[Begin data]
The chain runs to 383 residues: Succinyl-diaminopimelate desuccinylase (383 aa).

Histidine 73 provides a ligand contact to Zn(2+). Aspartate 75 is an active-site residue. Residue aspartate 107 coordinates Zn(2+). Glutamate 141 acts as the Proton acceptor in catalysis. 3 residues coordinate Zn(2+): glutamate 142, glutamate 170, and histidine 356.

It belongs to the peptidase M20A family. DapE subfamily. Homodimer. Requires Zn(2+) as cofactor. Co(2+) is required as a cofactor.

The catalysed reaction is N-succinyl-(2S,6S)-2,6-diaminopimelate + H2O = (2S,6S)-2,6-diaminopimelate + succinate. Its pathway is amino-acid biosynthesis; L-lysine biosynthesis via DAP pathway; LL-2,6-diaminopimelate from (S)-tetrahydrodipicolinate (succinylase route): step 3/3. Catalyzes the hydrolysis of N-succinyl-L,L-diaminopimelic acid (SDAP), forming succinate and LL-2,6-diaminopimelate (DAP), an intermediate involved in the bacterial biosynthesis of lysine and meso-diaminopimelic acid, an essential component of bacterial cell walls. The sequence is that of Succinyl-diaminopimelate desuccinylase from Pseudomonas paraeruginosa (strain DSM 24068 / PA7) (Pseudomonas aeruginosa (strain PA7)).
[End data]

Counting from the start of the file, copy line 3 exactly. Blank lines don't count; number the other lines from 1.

It belongs to the peptidase M20A family. DapE subfamily. Homodimer. Requires Zn(2+) as cofactor. Co(2+) is required as a cofactor.